We gave each of our girls £3 to choose seeds for their little plots on our allotment. My eldest daughter didn’t want to grow vegetables. She wanted ‘pretty flowers to pick and put in her room’. With her coins she found a packet of nasturtiums and a packet of sunflowers. The sunflowers came to nothing which was a shame but the nasturtiums more than compensated.
The nasturtiums sprouted and spread like wildfire
It was amazing how a £1 packet of seeds has sprouted hundreds flowers to date. They are multicoloured and did wonders keeping the aphids off our green beans – much to my daughter’s annoyance. She also didn’t want me to pick any for eating which we debated for a couple of weeks and then agreed that as there were so many, picking a few of the very open ones might give the little buds some space to grow.
Edible leaves, edible flowers and edible seeds originally from South America
What I didn’t realise until a little research and reading was that the leaves and seed pods are edible too. This plant has its roots in South America where local tribes used the leaves mainly for their antibiotic properties.
I wasn’t able to find out how it came across to the UK but in the 1600s, it was known as Indian Cress because it tasted similar to watercress and came from the ‘Andes’. It was highly valued because of it’s edible and healing properties. Nasturtium leaves have a high levels of vitamin C. Some say that eating a couple of the peppery tasting leaves at the onset of a cold can stop it dead in its tracks. Mediaeval remedies would prescribe two leaves three times a day. Timely advice with the wet and cold onslaught of autumn of late!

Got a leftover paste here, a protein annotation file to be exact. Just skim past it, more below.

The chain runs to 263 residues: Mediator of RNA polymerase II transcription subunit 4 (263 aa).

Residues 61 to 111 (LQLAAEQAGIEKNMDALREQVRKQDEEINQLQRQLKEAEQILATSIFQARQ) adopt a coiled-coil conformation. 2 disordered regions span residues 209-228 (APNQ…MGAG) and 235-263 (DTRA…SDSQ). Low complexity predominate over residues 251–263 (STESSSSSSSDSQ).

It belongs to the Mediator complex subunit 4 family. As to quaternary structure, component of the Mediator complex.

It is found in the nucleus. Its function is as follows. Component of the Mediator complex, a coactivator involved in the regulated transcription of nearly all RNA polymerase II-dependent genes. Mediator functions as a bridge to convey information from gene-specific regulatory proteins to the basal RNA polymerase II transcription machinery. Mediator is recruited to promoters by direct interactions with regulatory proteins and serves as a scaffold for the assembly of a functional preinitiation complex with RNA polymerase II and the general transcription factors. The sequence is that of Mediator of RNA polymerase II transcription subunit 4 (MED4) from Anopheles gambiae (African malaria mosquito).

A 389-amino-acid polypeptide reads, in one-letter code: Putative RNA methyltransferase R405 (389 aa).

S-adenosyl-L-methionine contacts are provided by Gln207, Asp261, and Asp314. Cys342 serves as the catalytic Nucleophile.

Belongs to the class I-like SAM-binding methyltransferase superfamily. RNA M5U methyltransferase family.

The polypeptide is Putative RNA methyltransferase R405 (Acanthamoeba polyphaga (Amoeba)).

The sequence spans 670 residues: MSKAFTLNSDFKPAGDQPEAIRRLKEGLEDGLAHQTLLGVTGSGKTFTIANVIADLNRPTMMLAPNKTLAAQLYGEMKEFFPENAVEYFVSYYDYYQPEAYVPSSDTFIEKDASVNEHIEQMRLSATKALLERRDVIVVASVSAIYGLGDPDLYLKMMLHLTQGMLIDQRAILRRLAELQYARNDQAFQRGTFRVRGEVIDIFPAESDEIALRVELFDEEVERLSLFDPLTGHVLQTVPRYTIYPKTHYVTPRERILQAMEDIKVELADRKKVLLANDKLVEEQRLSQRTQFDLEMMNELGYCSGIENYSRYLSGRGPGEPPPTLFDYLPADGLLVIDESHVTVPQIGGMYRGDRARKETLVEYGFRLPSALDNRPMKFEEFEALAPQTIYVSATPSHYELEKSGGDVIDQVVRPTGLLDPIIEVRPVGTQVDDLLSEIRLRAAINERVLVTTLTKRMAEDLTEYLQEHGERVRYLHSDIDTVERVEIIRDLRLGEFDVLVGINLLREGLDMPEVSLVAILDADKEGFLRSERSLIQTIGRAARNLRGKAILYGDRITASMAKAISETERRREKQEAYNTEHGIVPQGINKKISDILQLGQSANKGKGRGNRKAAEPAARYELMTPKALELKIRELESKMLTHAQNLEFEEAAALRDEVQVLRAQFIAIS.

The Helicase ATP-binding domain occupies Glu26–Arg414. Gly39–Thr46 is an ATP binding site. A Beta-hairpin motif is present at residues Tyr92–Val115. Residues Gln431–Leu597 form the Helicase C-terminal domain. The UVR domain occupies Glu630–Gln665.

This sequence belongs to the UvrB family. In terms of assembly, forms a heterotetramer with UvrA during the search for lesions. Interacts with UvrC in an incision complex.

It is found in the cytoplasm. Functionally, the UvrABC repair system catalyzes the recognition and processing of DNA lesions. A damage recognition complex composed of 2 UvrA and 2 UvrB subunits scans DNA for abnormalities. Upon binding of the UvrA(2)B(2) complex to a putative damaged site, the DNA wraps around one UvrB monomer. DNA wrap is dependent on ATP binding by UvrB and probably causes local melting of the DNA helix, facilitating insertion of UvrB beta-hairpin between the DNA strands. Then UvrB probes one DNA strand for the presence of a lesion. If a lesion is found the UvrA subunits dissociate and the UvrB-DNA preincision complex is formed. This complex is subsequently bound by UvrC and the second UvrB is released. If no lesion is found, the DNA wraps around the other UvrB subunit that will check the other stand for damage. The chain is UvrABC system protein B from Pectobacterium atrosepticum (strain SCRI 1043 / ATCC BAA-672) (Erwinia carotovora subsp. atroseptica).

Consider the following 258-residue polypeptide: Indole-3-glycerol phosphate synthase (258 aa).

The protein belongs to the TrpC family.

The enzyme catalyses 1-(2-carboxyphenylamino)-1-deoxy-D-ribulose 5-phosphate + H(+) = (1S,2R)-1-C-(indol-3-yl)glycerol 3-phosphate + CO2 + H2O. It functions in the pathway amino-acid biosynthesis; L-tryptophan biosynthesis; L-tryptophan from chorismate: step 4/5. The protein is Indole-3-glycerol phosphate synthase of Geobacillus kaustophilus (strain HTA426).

So we’ve been having the leaves and flowers in salads pretty much ever since…
I also made some pesto from the leaves.
Poor man’s capers
I am intrigued about the seeds after reading that in the mid 1900s, the seed pods were used instead of pepper as that was too expensive. They were known as the poor man’s capers. Villagers would dry the pods and then grind them to use as seasoning – sometimes with other dried herbs. To be honest I tried this and the pods simply shrivelled up and went mouldy!
But I do like the idea of using them instead of capers once pickled. Capers are still expensive and seeing that most of our flowers are now wilting, I may give this a go. Visit Garden Betty for the recipe and step by step instructions.
So all in all, I think this super immune boosting, cold busting all edible plant should really be categorised as a superfood. There aren’t many plants that could do all that – all from a £1 packet of seeds!
Have you tried nasturtiums? How do you eat them? What vegetables do you plant them next to?
- Fun Flower Facts: Nasturtium (funflowerfacts.com)
- Poor Man’s Caper’s (garden.betty.com)
- California Capers (hitchhikingtoheaven.com)